Mobility Performance Charts
Potholes are formed from voids in asphalt roads where deteriorated asphalt has been detached by the elements and vehicle traffic. Moisture seeps into asphalt Right Of Ways and creates these voids which are caused by the contraction and expansion of water. The City of Tampa maintains approximately 1,160 miles of asphalt roadways. The City’s performance standard is to repair potholes no longer than three business days after notification. The three-day response standard is time-honored to enhance driving safety and reduce personal property damage. Multiple factors are assessed when planning a pothole repair, for example; level of traffic, availability of personnel/equipment/materials, and the time until scheduled rehabilitation. Pothole repairs are captured and reported by the number of potholes repaired per month.
Stormwater Operations and Maintenance
There are approximately 575 miles of stormwater piping within the City. The performance target for inspection and cleaning is 75 miles per year (6.25 miles per month). Debris, sediment, and vegetation are removed and transported to a processing facility. Additionally, the culvert type, size, location and its condition are documented. This work is done to reduce flooding and identify necessary repair and restoration projects.
Stormwater cave-ins occur regularly throughout the City and are typically more prevalent in the wetter months. A cave-in is a depression in the right-of-way that is caused by a failing utility. Each utility department (Water, Wastewater, and Stormwater) encounters cave-ins and repairs them according to severity and urgency. On an average, Stormwater Operations repairs 150 to 175 cave-ins per year which equates to 2 to 4 cave-ins per week. All stormwater cave-ins are repaired by City in-house resources.
There are approximately 188 miles of stormwater ditch systems within the City. The performance target for inspection and maintenance is 26.9 miles per year (2.4 miles per month). Debris, sediment, and vegetation are removed and transported to a facility for processing. Ditches that need maintenance are graded by in-house resources and contractors. Ditches are cleaned, graded and sodded to reduce flooding and enhance water quality.
An outfall is a point where collected and concentrated surface and stormwater runoff is discharged from a pipe system or culvert. The City has an inventory of over 900 outfalls with approximately 378 of those listed as “major.” A Major outfall is defined by the NPDES MS4 permit as a 36” in diameter or larger pipe, or an outfall that drains an area larger the 50 acres. The maintenance goal for outfalls is to inspect all of the major outfalls every year. Outfalls that need maintenance are cleaned by in-house resources and contractors.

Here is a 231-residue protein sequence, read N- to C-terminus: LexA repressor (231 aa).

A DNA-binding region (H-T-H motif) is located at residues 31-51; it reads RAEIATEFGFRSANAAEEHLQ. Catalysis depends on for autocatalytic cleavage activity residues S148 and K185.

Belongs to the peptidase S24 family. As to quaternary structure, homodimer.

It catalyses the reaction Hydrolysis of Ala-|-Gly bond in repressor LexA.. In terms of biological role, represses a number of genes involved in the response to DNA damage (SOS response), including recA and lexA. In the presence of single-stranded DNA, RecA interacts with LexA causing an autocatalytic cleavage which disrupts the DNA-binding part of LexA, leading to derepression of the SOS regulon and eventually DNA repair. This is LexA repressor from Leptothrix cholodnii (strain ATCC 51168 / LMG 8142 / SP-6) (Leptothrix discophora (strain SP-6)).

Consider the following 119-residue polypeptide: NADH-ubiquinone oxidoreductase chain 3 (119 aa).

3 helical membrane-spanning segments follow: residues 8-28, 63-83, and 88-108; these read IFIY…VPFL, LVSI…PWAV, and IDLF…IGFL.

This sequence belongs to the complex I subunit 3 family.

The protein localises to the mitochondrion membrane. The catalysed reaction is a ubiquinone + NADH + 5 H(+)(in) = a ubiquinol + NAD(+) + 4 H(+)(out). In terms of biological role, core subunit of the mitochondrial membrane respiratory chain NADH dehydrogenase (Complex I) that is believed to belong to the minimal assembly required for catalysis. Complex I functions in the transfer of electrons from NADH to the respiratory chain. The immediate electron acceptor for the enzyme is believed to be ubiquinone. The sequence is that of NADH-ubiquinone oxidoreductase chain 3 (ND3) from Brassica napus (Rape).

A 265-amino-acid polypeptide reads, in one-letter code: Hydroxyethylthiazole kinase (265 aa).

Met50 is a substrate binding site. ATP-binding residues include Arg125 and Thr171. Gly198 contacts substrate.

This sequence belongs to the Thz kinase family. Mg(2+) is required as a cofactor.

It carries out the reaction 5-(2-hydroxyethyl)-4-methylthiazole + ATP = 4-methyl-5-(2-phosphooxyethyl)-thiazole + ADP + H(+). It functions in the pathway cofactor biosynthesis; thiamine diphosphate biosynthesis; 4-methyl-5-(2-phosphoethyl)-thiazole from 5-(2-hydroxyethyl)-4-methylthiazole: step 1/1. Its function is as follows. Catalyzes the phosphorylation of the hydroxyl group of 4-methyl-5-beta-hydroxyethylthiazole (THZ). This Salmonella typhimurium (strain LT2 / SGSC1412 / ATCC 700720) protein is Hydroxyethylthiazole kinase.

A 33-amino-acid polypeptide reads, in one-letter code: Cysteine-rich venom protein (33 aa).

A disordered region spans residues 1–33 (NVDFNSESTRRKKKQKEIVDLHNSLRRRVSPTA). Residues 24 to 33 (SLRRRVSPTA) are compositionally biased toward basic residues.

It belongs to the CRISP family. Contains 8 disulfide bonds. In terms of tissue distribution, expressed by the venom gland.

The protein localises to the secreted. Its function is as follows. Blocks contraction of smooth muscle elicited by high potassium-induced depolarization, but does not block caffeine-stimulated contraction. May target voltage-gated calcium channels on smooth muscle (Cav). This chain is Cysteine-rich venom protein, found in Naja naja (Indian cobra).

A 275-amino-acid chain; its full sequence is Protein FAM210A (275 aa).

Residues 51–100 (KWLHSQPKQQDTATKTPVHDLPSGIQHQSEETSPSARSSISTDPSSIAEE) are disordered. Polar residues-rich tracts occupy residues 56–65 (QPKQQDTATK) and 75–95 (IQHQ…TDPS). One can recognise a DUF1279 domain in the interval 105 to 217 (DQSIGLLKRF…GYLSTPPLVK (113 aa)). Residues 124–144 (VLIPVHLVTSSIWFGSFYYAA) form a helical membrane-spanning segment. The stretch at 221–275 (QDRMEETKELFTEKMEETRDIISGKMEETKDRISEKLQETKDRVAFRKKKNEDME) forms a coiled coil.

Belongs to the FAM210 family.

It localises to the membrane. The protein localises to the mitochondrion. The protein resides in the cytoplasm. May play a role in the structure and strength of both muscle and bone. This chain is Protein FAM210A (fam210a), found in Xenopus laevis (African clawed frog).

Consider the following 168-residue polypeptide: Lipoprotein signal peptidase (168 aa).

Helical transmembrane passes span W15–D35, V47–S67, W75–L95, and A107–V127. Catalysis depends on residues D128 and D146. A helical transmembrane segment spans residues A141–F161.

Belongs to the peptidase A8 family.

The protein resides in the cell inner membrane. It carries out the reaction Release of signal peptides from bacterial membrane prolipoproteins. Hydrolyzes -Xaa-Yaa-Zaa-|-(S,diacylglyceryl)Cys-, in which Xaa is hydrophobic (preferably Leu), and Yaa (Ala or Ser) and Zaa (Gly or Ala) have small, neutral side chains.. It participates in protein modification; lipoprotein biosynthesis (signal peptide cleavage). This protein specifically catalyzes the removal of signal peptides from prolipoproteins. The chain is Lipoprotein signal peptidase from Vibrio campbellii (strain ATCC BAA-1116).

The City currently maintains 144 ponds, 85 miles of ditches and 27 vacant lots reserved for future ponds. To keep storm water ponds and ditches functioning properly they require monthly maintenance. The maintenance includes grass-cutting, pond spraying of invasive vegetation, Fence repairs, sediment dredging, removal of illegal dumping and trash pickup. Storm water ponds and ditches are designed to collect rainwater from impermeable surfaces such as parking lots, roads and buildings. Rainwater is absorbed into the soil helping prevent flooding and improve the water quality in the aquafer, river and bay. Maintenance is a key part needed to help keep the city above water.
There are approximately 1,212 miles of City-owned roadways. Projects are scheduled each year for design and resurfacing in accordance with approved funding levels. Resurfacing roadways enhances safety and the level of service for the traveling public.
There are approximately 851 miles of sidewalk and 2000 miles of curb within the city limits. Repairs are driven mainly by citizen requests. Repair volumes are tied to annual funding with a goal to address each request by the end of the city’s fiscal year. This year’s performance target is 16,800 feet. Along with repairs, the City works with a concrete grinding contractor. Sidewalk joint grinding is a cost effective method of leveling trip hazards and substantially reducing injuries to citizens from trip and fall accidents by grinding down the uneven joints between sidewalk panels. Sidewalk and curb repairs enhance pedestrian safety, mobility and promote healthier communities.
The City of Tampa is dedicated to motorist, pedestrian and bicyclist safety. With more than 130 miles of bicycle facilities on Tampa's roadways, we recognize how important it is to share the road in order to ensure everyone's safety.
Households Affected by Stormwater Projects
Stormwater crews perform about $750,000 worth of improvements and repairs to the stormwater management system each year. Work is scheduled by Stormwater Work Areas. This work is in addition to the millions of dollars spent improving and expanding the system through contractors. These crews are responsible for the construction of new storm sewers and the emergency repair of all existing drainage infrastructure within the City limits.